Gadaladeniya Vihara

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Gadaladenyia Vihara
ගඩලාදෙණිය විහාරයsiohala thoraturu
Gadaladeniya Viharaya 02.JPG
ProvinceCentral Province
LocationKandy, Sri Lanka
Geographic coordinates07°15′26.3″N 80°33′21.9″E / 7.257306°N 80.556083°E / 7.257306; 80.556083Coordinates: 07°15′26.3″N 80°33′21.9″E / 7.257306°N 80.556083°E / 7.257306; 80.556083
TypeBuddhist Temple
FounderKing Bhuvanekabahu IV

Gadaladenyia Vihara (Sinhala: ගඩලාදෙණිය විහාරය) (also known as Saddharmatilaka Vihara or Dharma Kirthi Viharaya) is an ancient Buddhist temple situated in Pilimathalawa, Kandy, Sri Lanka. It is located on Gadaladenyia Road (B116), just up from the Gadaladeniya junction of the Colombo - Kandy Road (A1), approximately 12.5 km (7.8 mi) to the west of Kandy and 3 km (1.9 mi) from the ancient buddhist temple, Lankatilaka Vihara. It is considered one of the largest rock temples in Sri Lanka.[2]


The history of the temple goes back to the 14th century. According to historical reports this temple was built in 1344, under the patronage of King Bhuvanekabahu IV, who reigned from 1341 to 1351 A. D.,[3] by the Ven. Seelavamsa Dharmakirti.[4] The architecture of the temple was designed following Hindu artistic styles by, Ganesvarachari, a South Indian architect.[5] On the rock outcrop, upon which the temple stands, is a carved inscription regarding the temple's construction.[4] The temple was constructed in the Dravidian architectural style[6] incorporating Sinhalese architecture from the Polonnaruwa era and other Indo Chinese architectural patterns.[7]

Celebrated scholarly monks who have resided at the temple include Sangharaja Dharmakirti II, the author of the Sangharaja-Nikāya (14-15th century)[8] and Vimalakirti I.[4]

The temple was abandoned until King Vira Parakrama Narendra Sinha (1707-1739) handed over it to Weliwita Sri Saranankara Thero,[9] whose pupils have looked after the temple ever since.[10]

Main shrine[edit]

Gadaladeniya Viharaya 37.JPG

The central temple building is unique in that it is built entirely of sculptured granite, except for two shikharas which are built of brick, and sits on a massive stone slab.[2] The sikharas, which are located above the sanctum begins in an octagonal shape but has been given the features of a dagoba. After the original construction of the temple building, possibly in the 18th or 19th century, a multi-tiered and tiled Sinhalese roof, resting on brick piers and wooden pillars, was added to the temple, concealing the flat roof and the shikharas.[4]

At the entrance to the shrine room is an elaborately ornate sculptured Makara Thorana (Dragon's Arch).[11] The Makara Thorana is decorated with images of Brahmā, Śakra, Santuṣita, Saman, Santhusthika, Natha and Maitreya.[12] Inside the shrine room is a 2.43 m (8.0 ft) high statue of a seated Buddha, in the 'Dhyana Mudra’ pose, the posture of meditation associated with his first enlightenment,[11] with four standing Buddha statues flanking it. The statue is significantly different from those of the Gampola period (1314–1415).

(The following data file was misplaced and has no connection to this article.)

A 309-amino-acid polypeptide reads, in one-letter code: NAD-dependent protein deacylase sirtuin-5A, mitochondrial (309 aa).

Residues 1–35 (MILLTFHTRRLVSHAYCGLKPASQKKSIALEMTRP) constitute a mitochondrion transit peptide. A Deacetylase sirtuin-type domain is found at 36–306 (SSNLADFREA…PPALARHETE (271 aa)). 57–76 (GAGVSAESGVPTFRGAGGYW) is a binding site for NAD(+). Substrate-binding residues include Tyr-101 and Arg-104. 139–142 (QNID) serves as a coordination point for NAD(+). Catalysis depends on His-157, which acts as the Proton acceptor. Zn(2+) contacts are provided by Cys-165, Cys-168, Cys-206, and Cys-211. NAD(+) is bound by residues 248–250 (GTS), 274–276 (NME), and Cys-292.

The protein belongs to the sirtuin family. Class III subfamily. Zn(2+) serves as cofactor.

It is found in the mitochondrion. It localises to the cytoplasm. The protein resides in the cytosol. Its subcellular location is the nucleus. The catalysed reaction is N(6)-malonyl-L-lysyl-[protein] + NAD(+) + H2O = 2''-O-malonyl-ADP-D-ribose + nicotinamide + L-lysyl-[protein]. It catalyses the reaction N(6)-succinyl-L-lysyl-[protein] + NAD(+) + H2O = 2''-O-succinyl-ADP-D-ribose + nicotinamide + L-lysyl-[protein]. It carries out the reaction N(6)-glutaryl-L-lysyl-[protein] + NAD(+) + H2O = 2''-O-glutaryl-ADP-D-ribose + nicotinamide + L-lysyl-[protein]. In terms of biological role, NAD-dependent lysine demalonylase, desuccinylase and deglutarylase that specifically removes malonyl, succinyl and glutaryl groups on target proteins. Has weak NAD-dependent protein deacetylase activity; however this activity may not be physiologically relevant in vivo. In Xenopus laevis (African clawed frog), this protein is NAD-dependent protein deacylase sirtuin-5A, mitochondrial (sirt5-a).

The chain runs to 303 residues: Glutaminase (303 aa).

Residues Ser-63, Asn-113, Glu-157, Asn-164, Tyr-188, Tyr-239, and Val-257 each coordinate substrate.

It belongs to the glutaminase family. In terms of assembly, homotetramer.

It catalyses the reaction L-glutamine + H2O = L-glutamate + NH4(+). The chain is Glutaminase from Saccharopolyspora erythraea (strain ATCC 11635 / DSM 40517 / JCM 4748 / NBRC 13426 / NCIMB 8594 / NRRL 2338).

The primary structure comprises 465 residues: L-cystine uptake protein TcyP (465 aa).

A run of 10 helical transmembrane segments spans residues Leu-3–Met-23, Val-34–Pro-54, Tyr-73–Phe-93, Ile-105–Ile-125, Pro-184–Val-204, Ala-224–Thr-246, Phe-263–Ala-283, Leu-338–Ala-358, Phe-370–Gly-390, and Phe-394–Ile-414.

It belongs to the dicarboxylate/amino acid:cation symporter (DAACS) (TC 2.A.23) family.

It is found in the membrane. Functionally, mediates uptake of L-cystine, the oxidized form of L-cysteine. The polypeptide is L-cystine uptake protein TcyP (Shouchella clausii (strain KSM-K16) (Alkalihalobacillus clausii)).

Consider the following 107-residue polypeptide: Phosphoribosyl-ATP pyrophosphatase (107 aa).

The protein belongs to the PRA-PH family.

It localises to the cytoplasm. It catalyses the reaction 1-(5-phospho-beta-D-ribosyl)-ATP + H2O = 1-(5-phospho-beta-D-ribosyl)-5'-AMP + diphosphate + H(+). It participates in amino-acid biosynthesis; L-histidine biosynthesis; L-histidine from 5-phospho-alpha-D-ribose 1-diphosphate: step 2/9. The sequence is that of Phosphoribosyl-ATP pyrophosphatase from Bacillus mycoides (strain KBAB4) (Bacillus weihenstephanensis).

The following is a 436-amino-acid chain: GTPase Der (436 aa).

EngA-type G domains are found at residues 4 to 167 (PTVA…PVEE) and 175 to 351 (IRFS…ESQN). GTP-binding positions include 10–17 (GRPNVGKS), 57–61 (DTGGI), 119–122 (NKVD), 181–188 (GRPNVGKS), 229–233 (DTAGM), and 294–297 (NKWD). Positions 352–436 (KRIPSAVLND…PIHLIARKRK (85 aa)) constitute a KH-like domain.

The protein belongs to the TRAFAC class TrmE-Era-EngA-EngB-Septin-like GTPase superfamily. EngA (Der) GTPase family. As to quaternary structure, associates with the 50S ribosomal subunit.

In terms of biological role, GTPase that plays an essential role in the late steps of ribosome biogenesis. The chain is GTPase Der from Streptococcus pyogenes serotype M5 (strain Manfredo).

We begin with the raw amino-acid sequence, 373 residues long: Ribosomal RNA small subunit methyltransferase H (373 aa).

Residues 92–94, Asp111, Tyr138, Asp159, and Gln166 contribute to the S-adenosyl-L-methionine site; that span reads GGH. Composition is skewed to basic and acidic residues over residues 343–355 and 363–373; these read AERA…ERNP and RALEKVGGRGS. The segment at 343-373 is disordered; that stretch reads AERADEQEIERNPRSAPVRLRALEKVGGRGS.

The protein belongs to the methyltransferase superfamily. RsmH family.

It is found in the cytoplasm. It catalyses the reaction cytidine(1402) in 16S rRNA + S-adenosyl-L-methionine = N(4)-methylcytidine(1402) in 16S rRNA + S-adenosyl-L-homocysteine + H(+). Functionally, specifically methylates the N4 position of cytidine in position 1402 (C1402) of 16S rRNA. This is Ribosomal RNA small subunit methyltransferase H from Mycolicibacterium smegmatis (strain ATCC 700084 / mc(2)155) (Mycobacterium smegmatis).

Adjacent to the main shrine room, on its north side, is a devale dedicated to the Hindu god Vishnu. The devale was originally dedicated to Varuna when it was built however as Vishnu became more popular with devotees the shrine to Varuna was replaced with Vishnu.[11]

Secondary shrine[edit]

In the middle of the temple compound is a secondary shrine, the Vijayothpaya or Vijayantha Prasada named after the mythical palace of god Indra. The shrine was constructed after the main shrine by King Parakramabahu V.[13] The shrine consists of a central stupa, approximately 12.3 m (40 ft) high built on a square platform.[2] The entire stupa is covered by a four-sided roof supported by four stone pillars. On the four sides of the main stupa are four smaller matching stupas, extending in cruciform angles out in the four cardinal directions. Each of these four smaller stupas are built on stone platforms with their own individual shrine rooms.[5][14] These shrines formerly housed images of the Four Heavenly Kings: Vaishravaṇa, Virūḷhaka, Dhrutharashṭa and Virūpaksha[12] but now houses statues of the seated Buddha.

See also[edit]


  1. ^ "Protected Monument List 2012-12-12" (PDF). Department of Archaeology. 12 December 2012. Retrieved 2 November 2016.
  2. ^ a b c de Thabrew, W. Vivian (2013). Monuments and Temples of Orthodox Buddhism in India and Sri Lanka. Author House. p. 66. ISBN 9781481795517.
  3. ^ "Gadaladeniya Viharaya". 10 February 2012. Retrieved 2 November 2016.
  4. ^ a b c d Seneviratna, Anuradha; Polk, Benjamin (1992). Buddhist Monastic Architecture in Sri Lanka: The Woodland Shrines. Abhinav Publications. p. 82. ISBN 9788170172819.
  5. ^ a b "Gadaladeniya – The temple of many names". Retrieved 2 November 2016.
  6. ^ Holt, John Clifford (2008). The Buddhist Viṣṇu: Religious Transformation, Politics, and Culture. Motilal Banarsidass. p. 379. ISBN 9788120832695.
  7. ^ Bandaranayake, Senake D. (1974). Sinhalese Monastic Architecture: The Viháras of Anuradhapura. Brill Publishers. pp. 371–372. ISBN 9789004039926.
  8. ^ Evers, Hans Dieter (1972). Monks, Priests and Peasants: A Study of Buddhism and Social Structure in Central Ceylon. Brill Publishers. p. 10.
  9. ^ "Gadaladenyia Temple". Retrieved 2 November 2016.
  10. ^ "Gadaladeniya Rajamaha Viharaya – ගඩලාදෙනිය රජමහා විහාරය". Retrieved 2 November 2016.
  11. ^ a b c Kappagoda, D. B. (3 June 2007). "Synthesis of Buddhist-Hindu worship". Sunday Times. Retrieved 2 November 2016.
  12. ^ a b Holt, John Clifford (1991). Buddha in the Crown: Avalokitesvara in the Buddhist Traditions of Sri Lanka. Oxford University Press. p. 100. ISBN 9780195362466.
  13. ^ Codrington, H. W. (1995). Short History of Ceylon. Asian Educational Services. p. 83. ISBN 9788120609464.
  14. ^ "Gadaladeniya Temple". Retrieved 2 November 2016.